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Career and Education Opportunities for Biological Sciences Technicians in Minnesota

Minnesota has a population of 5,266,214, which has grown by 7.05% over the past 10 years. Nicknamed the "North Star State," its capital is Saint Paul, though its biggest city is Minneapolis.

There are currently 1,150 working biological sciences technicians in Minnesota; this should grow 15% to 1,320 working biological sciences technicians in the state by 2016. This is not quite as good as the national trend for biological sciences technicians, which sees this job pool growing by about 17.6% over the next eight years. In general, biological sciences technicians assist biological and medical scientists in laboratories.

Biological sciences technicians earn about $21 per hour or $44,350 annually on average in Minnesota and about $18 hourly or $38,400 per year on average nationally. Compared with people working in the overall category of Life Science Technical, people working as biological sciences technicians in Minnesota earn more. They earn less than people working in the overall category of Life Science Technical nationally. Jobs in this field include: poultry inseminator, research associate, and resource biologist-fisheries.

In 2008, there were a total of 3,567,295 jobs in Minnesota. The average annual income was $42,953 in 2008, up from $41,693 the previous year. The unemployment rate in Minnesota was 8.0% in 2009, which has grown by 2.6% since the previous year. Approximately 27.4% of Minnesota residents have college degrees, which is higher than the national average.

The top industries in Minnesota include medical, dental, and hospital equipment merchant wholesalers, general-line grocery merchant wholesalers, and real estate credit. Notable tourist attractions include the American Wings Air Museum, the Minneapolis Institute of Arts, and the Bill & Bonnie Daniels Firefighters Hall & Museum.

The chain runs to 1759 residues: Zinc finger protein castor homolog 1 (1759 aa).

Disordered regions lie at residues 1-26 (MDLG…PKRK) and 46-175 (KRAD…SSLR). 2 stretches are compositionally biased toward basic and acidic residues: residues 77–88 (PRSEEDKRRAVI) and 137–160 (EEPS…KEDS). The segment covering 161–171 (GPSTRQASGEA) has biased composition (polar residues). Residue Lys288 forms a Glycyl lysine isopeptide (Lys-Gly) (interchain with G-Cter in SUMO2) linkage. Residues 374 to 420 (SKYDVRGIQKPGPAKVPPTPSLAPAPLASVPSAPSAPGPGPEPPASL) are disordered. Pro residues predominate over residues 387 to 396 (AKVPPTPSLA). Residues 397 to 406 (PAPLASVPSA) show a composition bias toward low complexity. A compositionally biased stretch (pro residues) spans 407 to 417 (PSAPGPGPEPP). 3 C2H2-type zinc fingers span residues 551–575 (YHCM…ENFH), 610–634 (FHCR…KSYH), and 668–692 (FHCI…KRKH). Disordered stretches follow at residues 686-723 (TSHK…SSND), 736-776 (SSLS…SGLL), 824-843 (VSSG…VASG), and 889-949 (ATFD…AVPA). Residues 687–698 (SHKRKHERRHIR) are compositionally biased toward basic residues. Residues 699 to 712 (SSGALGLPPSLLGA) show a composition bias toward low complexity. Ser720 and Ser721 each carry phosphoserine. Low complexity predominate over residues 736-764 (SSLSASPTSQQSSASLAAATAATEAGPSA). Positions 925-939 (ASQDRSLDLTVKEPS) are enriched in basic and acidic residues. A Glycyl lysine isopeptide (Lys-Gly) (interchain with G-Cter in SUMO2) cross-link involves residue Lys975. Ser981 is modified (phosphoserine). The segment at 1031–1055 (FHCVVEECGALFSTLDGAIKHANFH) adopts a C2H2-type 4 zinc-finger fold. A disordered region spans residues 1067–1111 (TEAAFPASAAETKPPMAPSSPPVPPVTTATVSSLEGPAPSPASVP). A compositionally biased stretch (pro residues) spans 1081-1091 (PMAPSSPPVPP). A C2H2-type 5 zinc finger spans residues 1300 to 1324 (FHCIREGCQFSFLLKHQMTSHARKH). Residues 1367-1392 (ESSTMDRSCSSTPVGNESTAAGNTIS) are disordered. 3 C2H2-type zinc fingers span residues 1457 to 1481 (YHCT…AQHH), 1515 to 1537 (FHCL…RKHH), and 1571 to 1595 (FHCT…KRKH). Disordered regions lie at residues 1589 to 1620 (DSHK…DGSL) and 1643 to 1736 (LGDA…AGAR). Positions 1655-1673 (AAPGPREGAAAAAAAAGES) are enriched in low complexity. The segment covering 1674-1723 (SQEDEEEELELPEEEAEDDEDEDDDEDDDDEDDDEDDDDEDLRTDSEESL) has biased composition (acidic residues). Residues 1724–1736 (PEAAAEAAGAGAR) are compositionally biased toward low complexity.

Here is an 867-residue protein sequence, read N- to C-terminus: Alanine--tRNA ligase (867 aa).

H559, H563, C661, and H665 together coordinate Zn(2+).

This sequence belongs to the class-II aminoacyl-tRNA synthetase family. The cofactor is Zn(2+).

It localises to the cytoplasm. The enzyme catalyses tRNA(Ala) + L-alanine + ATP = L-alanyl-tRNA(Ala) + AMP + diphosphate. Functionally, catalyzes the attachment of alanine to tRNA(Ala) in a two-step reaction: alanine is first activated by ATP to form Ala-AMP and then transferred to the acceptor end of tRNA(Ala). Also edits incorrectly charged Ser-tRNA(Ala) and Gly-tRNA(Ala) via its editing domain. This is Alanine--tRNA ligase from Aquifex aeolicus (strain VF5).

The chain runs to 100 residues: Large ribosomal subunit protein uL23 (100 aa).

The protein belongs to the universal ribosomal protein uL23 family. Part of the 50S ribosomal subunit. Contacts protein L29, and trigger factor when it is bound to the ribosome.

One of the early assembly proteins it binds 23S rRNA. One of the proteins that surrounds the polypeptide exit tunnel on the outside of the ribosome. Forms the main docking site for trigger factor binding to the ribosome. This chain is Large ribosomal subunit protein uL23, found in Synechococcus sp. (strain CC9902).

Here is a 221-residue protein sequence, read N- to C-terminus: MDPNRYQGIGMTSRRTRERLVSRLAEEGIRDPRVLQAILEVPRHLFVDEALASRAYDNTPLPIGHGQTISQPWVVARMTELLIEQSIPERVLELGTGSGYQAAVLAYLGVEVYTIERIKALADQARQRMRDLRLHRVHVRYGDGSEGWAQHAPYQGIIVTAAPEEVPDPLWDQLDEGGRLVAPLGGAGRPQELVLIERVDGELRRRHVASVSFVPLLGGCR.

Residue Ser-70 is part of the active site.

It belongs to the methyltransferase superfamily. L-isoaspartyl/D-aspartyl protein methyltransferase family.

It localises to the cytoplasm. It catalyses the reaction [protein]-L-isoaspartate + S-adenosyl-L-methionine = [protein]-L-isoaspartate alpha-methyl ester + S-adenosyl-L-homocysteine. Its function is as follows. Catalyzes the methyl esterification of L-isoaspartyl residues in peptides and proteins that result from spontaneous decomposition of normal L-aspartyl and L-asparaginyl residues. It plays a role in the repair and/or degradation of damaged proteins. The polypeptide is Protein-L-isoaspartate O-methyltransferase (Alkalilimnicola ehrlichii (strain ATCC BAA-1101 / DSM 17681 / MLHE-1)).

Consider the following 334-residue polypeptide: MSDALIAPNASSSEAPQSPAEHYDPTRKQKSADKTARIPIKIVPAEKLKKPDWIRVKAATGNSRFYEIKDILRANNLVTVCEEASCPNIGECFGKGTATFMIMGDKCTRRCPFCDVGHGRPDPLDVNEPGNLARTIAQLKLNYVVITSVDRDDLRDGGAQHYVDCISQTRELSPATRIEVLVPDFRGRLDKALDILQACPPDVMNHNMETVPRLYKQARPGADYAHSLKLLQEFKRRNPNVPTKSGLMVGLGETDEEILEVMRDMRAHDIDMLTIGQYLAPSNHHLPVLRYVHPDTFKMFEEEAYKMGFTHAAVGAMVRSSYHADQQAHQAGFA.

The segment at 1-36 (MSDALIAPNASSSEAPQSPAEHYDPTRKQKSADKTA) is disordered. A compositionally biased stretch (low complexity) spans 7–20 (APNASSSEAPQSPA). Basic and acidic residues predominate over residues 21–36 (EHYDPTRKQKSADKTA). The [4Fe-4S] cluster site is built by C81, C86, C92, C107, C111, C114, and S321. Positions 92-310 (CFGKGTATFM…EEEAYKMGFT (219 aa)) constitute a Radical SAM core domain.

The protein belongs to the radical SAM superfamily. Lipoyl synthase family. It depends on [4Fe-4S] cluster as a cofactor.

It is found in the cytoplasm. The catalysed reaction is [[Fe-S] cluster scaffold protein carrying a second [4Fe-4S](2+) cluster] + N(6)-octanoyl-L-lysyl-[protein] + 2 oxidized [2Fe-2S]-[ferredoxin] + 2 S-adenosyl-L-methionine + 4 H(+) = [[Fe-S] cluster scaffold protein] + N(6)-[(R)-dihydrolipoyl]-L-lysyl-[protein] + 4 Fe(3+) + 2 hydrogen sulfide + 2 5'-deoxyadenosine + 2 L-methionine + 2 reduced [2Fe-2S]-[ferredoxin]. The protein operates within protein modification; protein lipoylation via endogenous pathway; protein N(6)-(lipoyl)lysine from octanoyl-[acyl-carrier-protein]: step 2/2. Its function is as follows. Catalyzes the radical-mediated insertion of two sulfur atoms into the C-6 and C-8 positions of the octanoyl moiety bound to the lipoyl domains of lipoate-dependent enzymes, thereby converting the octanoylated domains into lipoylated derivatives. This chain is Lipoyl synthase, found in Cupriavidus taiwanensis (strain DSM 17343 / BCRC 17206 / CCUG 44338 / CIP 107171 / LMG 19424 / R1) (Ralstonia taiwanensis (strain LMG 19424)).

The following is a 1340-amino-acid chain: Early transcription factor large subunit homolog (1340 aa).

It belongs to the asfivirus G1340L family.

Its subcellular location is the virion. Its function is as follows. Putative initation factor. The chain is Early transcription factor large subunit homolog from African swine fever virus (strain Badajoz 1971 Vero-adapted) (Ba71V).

CITIES WITH Biological Sciences Technician OPPORTUNITIES IN Minnesota


JOB DESCRIPTION: Biological Sciences Technician

Biological Sciences Technician video from the State of New Jersey Dept. of Labor and Workforce Development

In general, biological sciences technicians assist biological and medical scientists in laboratories. They also set up, operate, and maintain laboratory instruments and equipment, monitor experiments, and calculate and record results.

Every day, biological sciences technicians are expected to be able to listen to and understand others in meetings. They need to see details at a very fine level of focus. It is also important that they read and understand documents and reports.

Similar jobs with educational opportunities in Minnesota include:

  • Agricultural Technician. Set up and maintain laboratory equipment and collect samples from crops or animals. Prepare specimens and record data to assist scientist in biology or related science experiments.
  • Environmental Technician. Perform laboratory and field tests to monitor the environment and investigate sources of pollution, including those that affect health. Under direction of an environmental scientist or specialist, may collect samples of gases, soil, and other materials for testing and take corrective actions as assigned.